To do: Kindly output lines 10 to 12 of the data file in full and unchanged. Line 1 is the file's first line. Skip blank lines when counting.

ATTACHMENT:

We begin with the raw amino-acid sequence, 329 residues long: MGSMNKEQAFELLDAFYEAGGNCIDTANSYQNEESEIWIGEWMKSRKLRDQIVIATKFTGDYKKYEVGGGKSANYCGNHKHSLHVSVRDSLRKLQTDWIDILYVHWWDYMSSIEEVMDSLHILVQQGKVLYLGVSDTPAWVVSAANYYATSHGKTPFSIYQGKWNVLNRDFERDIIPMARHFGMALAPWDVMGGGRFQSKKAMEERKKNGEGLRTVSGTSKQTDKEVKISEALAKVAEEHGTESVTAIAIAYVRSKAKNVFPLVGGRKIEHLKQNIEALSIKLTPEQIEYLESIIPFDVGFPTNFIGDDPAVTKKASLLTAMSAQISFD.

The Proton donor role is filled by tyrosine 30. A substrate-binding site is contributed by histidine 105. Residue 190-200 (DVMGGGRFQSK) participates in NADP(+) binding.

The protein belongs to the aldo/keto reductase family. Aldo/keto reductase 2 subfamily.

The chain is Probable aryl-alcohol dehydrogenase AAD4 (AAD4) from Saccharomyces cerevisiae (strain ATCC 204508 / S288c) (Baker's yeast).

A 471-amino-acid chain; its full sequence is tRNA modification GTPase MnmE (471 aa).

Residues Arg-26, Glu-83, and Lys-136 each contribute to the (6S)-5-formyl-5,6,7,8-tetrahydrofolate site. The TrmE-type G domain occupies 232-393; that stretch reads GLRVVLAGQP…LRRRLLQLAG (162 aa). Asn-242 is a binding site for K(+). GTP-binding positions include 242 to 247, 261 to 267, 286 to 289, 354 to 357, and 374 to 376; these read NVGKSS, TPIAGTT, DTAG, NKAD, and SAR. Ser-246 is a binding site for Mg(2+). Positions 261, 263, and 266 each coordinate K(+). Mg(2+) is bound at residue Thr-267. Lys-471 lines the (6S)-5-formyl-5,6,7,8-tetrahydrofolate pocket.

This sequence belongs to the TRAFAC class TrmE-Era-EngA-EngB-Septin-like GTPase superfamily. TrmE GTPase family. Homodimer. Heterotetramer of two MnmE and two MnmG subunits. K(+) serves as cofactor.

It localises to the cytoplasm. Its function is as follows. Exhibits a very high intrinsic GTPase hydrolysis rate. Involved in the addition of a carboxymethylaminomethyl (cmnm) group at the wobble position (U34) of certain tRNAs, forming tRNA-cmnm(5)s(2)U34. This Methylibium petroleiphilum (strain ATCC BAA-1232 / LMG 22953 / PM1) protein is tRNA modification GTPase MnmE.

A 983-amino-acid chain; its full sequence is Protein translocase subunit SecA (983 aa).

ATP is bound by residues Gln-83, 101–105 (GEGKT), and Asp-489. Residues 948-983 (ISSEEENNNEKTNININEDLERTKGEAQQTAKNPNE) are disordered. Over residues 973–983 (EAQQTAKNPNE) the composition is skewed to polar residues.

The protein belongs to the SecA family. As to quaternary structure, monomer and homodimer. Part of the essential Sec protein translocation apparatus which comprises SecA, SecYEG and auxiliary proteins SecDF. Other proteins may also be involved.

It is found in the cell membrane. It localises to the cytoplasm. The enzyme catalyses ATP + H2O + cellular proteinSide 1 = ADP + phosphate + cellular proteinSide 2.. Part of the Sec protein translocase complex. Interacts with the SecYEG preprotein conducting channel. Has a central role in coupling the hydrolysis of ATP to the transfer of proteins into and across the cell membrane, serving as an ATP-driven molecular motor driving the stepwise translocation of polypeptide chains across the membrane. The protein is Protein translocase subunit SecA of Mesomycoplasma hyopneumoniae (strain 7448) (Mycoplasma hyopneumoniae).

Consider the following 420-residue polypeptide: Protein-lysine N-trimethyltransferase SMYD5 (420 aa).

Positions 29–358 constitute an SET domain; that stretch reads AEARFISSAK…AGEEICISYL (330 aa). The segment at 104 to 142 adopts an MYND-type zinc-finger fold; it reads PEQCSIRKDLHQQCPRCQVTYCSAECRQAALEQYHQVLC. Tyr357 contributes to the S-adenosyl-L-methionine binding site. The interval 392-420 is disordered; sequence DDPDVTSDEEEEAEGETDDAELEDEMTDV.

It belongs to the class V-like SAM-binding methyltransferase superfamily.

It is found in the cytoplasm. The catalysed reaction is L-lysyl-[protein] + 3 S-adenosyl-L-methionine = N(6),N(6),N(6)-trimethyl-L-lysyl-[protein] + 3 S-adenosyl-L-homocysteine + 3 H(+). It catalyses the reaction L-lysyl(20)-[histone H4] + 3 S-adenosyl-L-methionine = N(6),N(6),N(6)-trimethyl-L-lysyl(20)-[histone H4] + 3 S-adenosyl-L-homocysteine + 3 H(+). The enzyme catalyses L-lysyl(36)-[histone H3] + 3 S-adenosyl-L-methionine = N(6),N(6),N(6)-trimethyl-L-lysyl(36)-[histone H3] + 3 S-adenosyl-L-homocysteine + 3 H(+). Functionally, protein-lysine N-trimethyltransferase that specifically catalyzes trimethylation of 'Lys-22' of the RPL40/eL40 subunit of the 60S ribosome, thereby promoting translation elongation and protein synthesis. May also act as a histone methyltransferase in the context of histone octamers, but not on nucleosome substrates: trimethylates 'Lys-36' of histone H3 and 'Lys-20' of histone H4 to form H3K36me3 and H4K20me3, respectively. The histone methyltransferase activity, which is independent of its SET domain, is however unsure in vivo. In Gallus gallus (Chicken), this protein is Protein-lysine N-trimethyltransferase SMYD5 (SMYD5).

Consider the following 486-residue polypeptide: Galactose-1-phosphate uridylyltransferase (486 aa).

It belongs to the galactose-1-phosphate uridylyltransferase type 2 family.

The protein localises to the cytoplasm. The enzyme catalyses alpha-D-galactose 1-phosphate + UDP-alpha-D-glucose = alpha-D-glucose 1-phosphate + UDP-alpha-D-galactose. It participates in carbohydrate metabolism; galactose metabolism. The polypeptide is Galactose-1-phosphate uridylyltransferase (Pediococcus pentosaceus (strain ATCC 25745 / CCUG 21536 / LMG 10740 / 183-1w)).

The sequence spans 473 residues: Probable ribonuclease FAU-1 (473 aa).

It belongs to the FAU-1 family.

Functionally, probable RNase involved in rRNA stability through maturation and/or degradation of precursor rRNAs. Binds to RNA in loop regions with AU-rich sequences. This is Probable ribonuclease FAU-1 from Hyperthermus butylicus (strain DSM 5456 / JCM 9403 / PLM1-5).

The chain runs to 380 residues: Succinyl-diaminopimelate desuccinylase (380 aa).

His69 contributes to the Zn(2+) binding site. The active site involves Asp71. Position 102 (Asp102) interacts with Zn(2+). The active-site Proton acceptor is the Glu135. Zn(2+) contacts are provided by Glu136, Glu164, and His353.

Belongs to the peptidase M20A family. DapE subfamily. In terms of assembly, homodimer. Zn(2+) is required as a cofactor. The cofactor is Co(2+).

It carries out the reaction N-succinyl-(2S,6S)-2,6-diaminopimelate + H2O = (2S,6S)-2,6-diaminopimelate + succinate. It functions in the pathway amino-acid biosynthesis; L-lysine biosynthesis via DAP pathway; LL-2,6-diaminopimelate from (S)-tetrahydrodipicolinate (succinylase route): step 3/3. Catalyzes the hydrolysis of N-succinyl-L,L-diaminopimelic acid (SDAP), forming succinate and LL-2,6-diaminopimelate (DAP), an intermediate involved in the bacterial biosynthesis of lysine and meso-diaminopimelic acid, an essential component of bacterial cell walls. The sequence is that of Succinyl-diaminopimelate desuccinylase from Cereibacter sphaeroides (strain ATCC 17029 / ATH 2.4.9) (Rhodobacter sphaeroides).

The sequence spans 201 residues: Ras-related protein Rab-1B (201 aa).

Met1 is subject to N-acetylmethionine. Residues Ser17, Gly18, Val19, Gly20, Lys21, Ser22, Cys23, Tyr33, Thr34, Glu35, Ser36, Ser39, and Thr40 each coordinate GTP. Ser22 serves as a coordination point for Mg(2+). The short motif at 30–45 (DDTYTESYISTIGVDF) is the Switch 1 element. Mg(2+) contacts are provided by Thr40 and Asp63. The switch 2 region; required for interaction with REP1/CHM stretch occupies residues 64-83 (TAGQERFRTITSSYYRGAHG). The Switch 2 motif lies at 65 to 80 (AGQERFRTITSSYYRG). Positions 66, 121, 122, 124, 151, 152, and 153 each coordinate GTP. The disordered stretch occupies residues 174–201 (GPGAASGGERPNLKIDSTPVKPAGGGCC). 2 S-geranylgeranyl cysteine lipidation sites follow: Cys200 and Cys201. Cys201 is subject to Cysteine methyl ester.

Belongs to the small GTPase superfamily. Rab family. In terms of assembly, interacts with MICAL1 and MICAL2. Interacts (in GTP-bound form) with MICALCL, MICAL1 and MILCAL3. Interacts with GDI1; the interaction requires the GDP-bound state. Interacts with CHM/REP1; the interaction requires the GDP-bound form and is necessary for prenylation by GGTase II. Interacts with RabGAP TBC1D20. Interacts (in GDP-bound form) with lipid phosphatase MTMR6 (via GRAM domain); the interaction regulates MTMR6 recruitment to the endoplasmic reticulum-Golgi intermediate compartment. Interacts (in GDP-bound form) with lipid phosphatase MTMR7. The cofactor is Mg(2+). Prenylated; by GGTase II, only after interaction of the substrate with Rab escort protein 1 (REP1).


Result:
ATP is bound by residues Gln-83, 101–105 (GEGKT), and Asp-489. Residues 948-983 (ISSEEENNNEKTNININEDLERTKGEAQQTAKNPNE) are disordered. Over residues 973–983 (EAQQTAKNPNE) the composition is skewed to polar residues.

The protein belongs to the SecA family. As to quaternary structure, monomer and homodimer. Part of the essential Sec protein translocation apparatus which comprises SecA, SecYEG and auxiliary proteins SecDF. Other proteins may also be involved.

It is found in the cell membrane. It localises to the cytoplasm. The enzyme catalyses ATP + H2O + cellular proteinSide 1 = ADP + phosphate + cellular proteinSide 2.. Part of the Sec protein translocase complex. Interacts with the SecYEG preprotein conducting channel. Has a central role in coupling the hydrolysis of ATP to the transfer of proteins into and across the cell membrane, serving as an ATP-driven molecular motor driving the stepwise translocation of polypeptide chains across the membrane. The protein is Protein translocase subunit SecA of Mesomycoplasma hyopneumoniae (strain 7448) (Mycoplasma hyopneumoniae).